Knowledge is Power In the two models of leadership discussed it is possible to see very different approaches to the sharing of knowledge and the encouragement of intellectual thinking.

Gunter (2001) argued that field activity can only be understood by a theory of knowledge production that enables an interplay between objectivity and subjectivity so that the binaries which establish oppositions are eliminated. Those who write and are written about, those who use theory and those who produce it, those who research about and those who research with, can all be part of the same story.

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Understanding intellectual work requires a sociological interrogation of practice in order to describe and understand the complex motivations of individuals and the structures they inhabit. Educational leadership is a competitive arena in which struggles are not just about material gain but also symbolic capital, or authority and prestige (Gunter, 2001). This is linked to who is accepted as having legitimate views, who is listened to, who is published, who is read and who is talked with and about.

Bourdieu (1990) argued strongly that agents within educational settings take up positions in a struggle for distinction through their social interactions and encounters. This theory of practice enables knowledge production about and within leaders and leadership in educational studies to be described and understood.

In summary therefore, the development of intellectual thinkers and workers is dependent on the open sharing of knowledge and a realisation that all field activity can only be truly understood and therefore improved upon with an understanding of theory - an interplay between objectivity and subjectivity. The aim of this study therefore is to identify the prevailing model of leadership in evidence within the school that I work and the extent to which it suits the production and sharing of knowledge leading to an intellectually thinking organisation.

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Methodology

In the previous sections I have explored the theoretical framework that underpins the work upon which my analysis, conclusions and recommendations are based. This section concerns itself with the methodological procedures that were used.

Case Study A case study was conducted with a Deputy Head Teacher, new to post. Flick (2006) argued that the aim of a case study is to precisely describe or reconstruct a case – a case meaning a person and or a social community or organisation as the subject of case analysis. Case studies are preferable with small – scale research projects suggested Denscombe (2003). “The value of a case study approach is that it has the potential to deal with the subtleties and intricacies of complex social situations. This potential comes from the strategic decision to restrict the range of the study to just one or a few cases” (Denscombe, 2003, p.37, 38).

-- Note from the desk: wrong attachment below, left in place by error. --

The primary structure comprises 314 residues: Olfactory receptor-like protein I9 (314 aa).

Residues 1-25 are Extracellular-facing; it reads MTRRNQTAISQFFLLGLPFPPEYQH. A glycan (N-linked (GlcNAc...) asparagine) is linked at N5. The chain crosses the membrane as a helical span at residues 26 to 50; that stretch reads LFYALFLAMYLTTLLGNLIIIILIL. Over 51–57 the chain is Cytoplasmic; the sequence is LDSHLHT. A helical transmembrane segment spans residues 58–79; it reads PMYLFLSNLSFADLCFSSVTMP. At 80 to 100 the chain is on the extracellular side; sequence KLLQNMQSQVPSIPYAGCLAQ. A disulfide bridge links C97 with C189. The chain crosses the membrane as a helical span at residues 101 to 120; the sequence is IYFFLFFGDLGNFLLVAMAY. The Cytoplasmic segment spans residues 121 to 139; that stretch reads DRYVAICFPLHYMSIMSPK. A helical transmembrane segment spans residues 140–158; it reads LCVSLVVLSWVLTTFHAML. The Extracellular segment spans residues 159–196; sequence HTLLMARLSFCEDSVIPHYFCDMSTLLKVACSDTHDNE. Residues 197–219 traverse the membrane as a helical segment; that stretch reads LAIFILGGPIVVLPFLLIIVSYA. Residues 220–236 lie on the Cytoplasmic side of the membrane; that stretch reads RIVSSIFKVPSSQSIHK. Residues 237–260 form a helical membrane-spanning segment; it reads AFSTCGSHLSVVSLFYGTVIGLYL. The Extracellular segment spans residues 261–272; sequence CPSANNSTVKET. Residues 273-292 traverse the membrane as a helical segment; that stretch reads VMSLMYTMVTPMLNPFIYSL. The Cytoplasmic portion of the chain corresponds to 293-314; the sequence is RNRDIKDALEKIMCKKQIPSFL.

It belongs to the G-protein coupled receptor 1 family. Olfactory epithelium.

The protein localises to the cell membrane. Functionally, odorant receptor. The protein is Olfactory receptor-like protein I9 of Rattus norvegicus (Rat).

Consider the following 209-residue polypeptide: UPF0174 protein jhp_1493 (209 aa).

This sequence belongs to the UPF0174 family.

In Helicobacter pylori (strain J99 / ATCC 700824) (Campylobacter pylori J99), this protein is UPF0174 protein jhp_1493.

The aim of this research was to identify the prevailing leadership style in one organisation and to analyse that style to see if it best met the conditions necessary to encourage and foster intellectual work at all levels. In order to explore this fully it was necessary to identify a suitable qualitative, humanistic research tool.

Research Tools This research was humanistic and qualitative in nature. Observations argued Grbich (2007) are a commonly used tool in qualitative research. “Observation offers the social researcher a distinct way of collecting data. It does not rely on what people say they do, or what they say they think. It is more direct than that” (Denscombe, 2003, p.192).

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The advantages of observation as a research tool purported Flick (2006), over and above, interviews and narratives is that these approaches merely make the accounts of practices accessible instead of the practices themselves.

In my role as research I designed a systematic observation schedule concerned with analysing the sorts of questions asked to staff and the type of knowledge shared (see Appendix 2). I then set about observing the Deputy Head Teacher colleague in three different situations using the observation schedule as a record (see Appendix 3).

Participant Observation I was intent on being a participant observer, where my identity as a researcher was openly recognised. “By participant observation we mean the method in which the observer participates in the daily life of the people under study…” (Becker and Geer 1957 : 28). I ensured that I faded into the background and became to all intents and purposes, invisible. In order to do this I had to consider three key issues 

Unobtrusive positioning

Avoiding interaction

Length of time spend observing

Conversation Analysis Ethnomethodology is a study of the ways in which people make sense of what other people do in the processes of social interaction. Central to the success of this small – scale study was the analysis of conversation and the spoken word. Through analysing the types of questions asked and the level of knowledge imparted through